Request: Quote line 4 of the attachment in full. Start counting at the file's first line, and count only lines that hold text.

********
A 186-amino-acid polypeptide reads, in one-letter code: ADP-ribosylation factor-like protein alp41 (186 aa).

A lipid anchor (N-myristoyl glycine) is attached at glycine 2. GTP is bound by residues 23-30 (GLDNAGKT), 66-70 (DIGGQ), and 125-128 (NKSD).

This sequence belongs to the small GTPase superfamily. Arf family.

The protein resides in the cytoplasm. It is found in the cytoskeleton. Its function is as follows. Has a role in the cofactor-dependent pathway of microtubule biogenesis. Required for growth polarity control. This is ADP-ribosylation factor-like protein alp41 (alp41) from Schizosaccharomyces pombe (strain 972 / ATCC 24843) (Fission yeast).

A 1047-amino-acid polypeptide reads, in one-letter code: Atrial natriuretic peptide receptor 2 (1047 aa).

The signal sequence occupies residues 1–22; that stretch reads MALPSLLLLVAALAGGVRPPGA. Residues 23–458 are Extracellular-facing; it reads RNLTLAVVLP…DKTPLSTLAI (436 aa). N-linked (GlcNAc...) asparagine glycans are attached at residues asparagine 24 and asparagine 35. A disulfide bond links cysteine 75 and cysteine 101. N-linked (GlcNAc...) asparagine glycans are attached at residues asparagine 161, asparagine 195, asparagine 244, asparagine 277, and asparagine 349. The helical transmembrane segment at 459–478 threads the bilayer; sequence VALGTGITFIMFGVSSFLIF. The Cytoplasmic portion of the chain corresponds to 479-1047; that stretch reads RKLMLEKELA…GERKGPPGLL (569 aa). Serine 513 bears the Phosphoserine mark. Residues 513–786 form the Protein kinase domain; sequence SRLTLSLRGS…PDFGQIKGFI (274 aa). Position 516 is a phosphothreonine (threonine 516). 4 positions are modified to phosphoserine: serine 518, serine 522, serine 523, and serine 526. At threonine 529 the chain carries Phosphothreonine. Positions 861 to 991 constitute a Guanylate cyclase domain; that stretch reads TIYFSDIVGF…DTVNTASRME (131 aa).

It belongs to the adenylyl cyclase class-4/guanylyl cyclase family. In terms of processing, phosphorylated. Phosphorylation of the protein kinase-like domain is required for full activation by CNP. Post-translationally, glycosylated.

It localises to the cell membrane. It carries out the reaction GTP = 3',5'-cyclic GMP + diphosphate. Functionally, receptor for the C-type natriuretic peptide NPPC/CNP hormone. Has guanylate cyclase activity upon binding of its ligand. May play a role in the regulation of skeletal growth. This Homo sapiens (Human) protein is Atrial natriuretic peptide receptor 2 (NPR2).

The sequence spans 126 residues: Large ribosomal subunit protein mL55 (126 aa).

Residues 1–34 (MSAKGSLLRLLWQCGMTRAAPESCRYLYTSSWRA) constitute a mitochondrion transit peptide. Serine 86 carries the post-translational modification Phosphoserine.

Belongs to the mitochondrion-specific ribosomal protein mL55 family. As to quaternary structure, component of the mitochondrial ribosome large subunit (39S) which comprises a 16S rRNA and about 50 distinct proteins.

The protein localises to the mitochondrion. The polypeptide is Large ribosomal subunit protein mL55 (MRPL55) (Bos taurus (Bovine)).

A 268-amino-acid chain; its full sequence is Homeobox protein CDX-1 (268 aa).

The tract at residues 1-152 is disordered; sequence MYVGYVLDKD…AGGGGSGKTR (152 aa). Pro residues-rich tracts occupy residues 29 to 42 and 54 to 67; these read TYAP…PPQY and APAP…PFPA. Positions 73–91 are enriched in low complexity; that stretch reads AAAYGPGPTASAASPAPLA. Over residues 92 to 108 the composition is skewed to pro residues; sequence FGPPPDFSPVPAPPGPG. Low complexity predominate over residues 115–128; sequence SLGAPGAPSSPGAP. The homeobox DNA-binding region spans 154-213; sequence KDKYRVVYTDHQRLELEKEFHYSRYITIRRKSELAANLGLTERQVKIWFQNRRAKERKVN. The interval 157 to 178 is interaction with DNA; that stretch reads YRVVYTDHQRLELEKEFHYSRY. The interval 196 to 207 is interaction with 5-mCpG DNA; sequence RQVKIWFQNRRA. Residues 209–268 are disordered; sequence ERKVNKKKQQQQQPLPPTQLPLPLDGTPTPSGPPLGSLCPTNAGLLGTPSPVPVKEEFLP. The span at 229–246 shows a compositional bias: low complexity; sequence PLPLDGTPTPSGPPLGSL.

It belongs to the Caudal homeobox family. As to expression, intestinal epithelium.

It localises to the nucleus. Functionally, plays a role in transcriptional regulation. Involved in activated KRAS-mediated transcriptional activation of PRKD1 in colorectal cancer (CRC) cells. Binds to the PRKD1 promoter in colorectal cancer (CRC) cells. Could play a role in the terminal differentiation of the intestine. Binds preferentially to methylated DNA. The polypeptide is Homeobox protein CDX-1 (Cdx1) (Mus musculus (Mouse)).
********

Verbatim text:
The protein resides in the cytoplasm. It is found in the cytoskeleton. Its function is as follows. Has a role in the cofactor-dependent pathway of microtubule biogenesis. Required for growth polarity control. This is ADP-ribosylation factor-like protein alp41 (alp41) from Schizosaccharomyces pombe (strain 972 / ATCC 24843) (Fission yeast).